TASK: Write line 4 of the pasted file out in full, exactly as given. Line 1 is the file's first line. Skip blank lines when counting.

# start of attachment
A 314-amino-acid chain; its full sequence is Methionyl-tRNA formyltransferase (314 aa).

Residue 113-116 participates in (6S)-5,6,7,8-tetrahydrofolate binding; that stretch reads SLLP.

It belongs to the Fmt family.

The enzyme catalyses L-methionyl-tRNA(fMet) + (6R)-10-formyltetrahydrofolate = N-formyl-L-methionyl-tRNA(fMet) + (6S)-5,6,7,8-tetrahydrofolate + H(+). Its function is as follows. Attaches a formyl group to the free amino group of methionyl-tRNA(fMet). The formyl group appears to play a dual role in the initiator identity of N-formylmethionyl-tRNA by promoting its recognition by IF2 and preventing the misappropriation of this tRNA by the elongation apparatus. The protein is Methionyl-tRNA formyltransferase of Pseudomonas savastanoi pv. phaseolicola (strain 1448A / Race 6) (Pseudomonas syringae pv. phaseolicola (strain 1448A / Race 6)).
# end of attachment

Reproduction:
The enzyme catalyses L-methionyl-tRNA(fMet) + (6R)-10-formyltetrahydrofolate = N-formyl-L-methionyl-tRNA(fMet) + (6S)-5,6,7,8-tetrahydrofolate + H(+). Its function is as follows. Attaches a formyl group to the free amino group of methionyl-tRNA(fMet). The formyl group appears to play a dual role in the initiator identity of N-formylmethionyl-tRNA by promoting its recognition by IF2 and preventing the misappropriation of this tRNA by the elongation apparatus. The protein is Methionyl-tRNA formyltransferase of Pseudomonas savastanoi pv. phaseolicola (strain 1448A / Race 6) (Pseudomonas syringae pv. phaseolicola (strain 1448A / Race 6)).